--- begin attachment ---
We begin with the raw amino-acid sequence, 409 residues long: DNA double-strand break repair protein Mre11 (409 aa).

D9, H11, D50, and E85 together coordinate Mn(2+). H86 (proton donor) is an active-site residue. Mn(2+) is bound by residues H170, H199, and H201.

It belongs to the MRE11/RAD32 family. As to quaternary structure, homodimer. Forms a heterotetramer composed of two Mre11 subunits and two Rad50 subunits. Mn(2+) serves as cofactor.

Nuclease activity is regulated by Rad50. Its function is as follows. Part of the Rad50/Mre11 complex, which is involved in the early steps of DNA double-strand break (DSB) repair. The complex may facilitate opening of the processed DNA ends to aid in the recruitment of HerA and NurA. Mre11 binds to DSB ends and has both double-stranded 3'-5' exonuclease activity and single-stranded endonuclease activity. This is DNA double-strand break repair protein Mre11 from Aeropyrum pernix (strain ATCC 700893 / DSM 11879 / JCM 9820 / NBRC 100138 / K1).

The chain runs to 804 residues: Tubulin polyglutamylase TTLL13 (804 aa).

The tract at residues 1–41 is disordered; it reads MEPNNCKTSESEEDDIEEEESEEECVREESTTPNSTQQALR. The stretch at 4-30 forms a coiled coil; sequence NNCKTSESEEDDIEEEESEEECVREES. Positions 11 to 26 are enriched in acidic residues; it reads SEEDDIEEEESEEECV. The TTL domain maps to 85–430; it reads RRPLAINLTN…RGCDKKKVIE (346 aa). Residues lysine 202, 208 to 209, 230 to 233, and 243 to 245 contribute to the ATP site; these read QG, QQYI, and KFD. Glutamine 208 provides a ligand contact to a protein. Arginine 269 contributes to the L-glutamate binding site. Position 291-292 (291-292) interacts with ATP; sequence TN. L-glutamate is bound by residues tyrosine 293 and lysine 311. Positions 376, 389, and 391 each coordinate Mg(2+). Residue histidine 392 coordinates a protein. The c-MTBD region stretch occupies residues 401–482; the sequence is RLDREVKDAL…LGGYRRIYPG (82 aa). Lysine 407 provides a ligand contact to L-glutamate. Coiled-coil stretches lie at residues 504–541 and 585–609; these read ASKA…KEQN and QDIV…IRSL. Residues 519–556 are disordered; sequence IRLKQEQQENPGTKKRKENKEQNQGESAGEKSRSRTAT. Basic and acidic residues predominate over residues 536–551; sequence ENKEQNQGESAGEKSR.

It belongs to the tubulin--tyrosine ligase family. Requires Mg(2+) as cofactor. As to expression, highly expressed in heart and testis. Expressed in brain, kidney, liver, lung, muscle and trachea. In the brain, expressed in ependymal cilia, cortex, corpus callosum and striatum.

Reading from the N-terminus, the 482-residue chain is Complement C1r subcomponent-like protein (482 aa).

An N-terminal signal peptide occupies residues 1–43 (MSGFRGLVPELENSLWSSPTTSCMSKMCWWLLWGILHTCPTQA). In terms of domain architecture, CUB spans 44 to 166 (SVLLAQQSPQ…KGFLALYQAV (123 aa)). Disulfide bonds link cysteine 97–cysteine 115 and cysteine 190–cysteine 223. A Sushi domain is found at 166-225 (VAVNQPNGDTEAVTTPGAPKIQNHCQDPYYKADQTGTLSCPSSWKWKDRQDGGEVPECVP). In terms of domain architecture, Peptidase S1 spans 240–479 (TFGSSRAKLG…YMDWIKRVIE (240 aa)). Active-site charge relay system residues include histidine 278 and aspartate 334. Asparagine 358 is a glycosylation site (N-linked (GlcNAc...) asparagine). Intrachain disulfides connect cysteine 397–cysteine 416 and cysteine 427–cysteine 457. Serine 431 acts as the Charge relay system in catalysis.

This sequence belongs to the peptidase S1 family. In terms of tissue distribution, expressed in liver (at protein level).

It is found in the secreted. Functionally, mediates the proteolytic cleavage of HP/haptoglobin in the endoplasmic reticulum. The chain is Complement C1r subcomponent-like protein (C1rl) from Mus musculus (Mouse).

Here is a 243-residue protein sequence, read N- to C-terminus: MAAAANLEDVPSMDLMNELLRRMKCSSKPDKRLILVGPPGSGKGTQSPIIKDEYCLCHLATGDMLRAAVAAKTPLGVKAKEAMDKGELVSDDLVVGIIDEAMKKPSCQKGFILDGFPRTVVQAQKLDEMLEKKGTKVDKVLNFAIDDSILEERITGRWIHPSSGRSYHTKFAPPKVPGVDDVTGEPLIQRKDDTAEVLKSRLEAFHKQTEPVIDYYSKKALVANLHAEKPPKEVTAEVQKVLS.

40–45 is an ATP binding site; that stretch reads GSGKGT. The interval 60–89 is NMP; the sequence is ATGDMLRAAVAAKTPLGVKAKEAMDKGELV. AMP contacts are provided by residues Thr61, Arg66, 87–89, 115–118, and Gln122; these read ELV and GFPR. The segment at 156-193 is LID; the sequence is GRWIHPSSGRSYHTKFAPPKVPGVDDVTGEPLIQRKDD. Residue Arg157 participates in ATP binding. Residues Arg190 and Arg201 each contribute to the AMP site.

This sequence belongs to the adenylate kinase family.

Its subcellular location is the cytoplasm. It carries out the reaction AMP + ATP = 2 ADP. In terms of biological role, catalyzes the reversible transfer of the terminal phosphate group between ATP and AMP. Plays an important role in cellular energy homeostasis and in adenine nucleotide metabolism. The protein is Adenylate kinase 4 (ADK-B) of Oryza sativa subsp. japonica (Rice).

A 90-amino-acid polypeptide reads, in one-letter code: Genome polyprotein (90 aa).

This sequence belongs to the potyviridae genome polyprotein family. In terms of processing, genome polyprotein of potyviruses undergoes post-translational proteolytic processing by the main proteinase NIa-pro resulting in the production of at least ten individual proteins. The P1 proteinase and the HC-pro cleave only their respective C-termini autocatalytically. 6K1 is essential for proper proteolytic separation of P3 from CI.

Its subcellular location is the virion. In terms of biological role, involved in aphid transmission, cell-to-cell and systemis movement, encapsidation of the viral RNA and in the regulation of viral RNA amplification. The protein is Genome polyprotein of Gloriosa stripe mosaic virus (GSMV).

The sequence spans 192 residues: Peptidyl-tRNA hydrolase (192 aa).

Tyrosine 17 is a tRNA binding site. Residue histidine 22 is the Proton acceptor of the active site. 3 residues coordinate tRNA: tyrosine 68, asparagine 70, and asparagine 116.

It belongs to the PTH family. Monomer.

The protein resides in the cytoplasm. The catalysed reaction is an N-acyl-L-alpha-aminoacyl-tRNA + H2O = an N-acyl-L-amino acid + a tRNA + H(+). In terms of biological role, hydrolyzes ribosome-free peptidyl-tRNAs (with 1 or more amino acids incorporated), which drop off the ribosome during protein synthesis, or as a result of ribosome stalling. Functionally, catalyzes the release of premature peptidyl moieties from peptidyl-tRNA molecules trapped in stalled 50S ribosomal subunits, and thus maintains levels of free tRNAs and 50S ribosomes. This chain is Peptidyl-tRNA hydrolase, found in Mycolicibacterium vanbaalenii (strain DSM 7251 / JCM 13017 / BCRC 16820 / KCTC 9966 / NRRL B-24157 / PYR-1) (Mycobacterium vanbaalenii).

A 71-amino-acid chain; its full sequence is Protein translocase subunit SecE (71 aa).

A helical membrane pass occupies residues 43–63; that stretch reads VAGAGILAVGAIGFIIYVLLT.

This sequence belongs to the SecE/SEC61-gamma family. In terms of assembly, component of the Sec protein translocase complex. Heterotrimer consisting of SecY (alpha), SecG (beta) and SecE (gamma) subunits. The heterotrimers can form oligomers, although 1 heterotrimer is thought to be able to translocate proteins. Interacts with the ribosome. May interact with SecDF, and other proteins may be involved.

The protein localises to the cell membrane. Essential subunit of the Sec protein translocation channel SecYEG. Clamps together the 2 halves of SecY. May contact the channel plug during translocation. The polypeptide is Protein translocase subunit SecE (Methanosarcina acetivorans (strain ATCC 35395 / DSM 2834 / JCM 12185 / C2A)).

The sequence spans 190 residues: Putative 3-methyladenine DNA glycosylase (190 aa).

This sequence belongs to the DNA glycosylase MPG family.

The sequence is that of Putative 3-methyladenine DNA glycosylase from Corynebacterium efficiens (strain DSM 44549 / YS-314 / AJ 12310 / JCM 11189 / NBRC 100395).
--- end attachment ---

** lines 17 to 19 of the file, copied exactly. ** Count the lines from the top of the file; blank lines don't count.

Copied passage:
This sequence belongs to the potyviridae genome polyprotein family. In terms of processing, genome polyprotein of potyviruses undergoes post-translational proteolytic processing by the main proteinase NIa-pro resulting in the production of at least ten individual proteins. The P1 proteinase and the HC-pro cleave only their respective C-termini autocatalytically. 6K1 is essential for proper proteolytic separation of P3 from CI.

Its subcellular location is the virion. In terms of biological role, involved in aphid transmission, cell-to-cell and systemis movement, encapsidation of the viral RNA and in the regulation of viral RNA amplification. The protein is Genome polyprotein of Gloriosa stripe mosaic virus (GSMV).

The sequence spans 192 residues: Peptidyl-tRNA hydrolase (192 aa).